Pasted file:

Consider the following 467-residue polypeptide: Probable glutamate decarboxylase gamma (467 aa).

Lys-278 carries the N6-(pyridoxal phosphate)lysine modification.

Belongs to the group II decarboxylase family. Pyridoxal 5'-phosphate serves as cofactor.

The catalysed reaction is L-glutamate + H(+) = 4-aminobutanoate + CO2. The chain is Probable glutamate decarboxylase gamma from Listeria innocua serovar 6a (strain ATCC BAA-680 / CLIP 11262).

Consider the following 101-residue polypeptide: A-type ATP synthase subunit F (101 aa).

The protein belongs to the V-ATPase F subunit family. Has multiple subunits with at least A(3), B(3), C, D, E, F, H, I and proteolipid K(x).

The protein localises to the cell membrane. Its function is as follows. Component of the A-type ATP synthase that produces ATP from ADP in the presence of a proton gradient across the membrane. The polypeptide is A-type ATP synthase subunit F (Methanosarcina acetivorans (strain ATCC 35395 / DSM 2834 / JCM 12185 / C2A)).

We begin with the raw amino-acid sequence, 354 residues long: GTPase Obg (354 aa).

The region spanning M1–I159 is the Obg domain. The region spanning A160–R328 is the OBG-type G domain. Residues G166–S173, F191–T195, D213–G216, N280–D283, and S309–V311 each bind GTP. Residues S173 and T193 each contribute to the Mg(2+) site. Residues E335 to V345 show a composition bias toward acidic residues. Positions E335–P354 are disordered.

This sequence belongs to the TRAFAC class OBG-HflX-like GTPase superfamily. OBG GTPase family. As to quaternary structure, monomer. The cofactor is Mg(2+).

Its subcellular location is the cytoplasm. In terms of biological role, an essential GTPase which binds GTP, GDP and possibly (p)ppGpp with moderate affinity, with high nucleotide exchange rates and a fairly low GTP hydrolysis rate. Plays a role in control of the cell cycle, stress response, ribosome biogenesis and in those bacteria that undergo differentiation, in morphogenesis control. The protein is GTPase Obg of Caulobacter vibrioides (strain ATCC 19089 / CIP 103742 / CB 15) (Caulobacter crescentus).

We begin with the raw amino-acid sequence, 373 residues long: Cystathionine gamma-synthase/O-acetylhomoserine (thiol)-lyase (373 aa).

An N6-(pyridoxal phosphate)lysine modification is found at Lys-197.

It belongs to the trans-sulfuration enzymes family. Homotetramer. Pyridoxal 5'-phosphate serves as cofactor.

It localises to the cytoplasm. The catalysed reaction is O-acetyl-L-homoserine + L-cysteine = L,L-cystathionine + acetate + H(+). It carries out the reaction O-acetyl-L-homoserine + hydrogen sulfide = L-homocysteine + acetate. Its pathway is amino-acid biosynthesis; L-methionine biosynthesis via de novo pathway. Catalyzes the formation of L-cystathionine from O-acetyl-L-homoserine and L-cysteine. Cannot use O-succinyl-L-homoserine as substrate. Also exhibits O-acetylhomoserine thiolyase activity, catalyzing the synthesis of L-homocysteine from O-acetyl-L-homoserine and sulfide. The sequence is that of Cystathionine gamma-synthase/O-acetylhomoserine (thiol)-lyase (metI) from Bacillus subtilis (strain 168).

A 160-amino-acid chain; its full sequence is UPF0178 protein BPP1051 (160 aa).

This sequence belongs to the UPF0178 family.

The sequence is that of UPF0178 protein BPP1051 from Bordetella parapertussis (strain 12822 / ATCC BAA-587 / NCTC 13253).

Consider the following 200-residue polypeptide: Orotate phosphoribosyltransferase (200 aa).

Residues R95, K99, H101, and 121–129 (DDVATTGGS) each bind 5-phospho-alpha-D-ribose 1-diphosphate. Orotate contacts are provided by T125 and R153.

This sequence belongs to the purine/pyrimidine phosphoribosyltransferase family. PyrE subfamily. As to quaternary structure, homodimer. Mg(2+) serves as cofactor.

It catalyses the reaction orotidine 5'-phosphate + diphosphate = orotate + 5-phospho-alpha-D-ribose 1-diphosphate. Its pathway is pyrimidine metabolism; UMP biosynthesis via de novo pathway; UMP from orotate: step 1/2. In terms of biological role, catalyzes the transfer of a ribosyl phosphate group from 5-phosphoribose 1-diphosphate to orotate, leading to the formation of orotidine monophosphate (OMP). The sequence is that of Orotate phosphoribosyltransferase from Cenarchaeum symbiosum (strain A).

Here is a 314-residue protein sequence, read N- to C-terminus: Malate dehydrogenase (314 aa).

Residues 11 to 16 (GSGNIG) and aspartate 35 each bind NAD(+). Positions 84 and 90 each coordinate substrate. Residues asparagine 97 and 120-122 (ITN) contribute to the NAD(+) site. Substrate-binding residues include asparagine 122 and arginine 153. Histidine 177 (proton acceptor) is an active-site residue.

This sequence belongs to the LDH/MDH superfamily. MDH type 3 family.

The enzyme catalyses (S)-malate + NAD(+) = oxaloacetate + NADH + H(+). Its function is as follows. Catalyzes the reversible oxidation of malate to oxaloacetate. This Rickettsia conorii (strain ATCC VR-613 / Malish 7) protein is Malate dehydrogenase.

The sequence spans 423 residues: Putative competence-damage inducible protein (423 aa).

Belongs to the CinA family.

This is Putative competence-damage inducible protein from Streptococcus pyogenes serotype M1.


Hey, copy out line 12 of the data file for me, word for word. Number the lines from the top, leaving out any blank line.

We begin with the raw amino-acid sequence, 373 residues long: Cystathionine gamma-synthase/O-acetylhomoserine (thiol)-lyase (373 aa).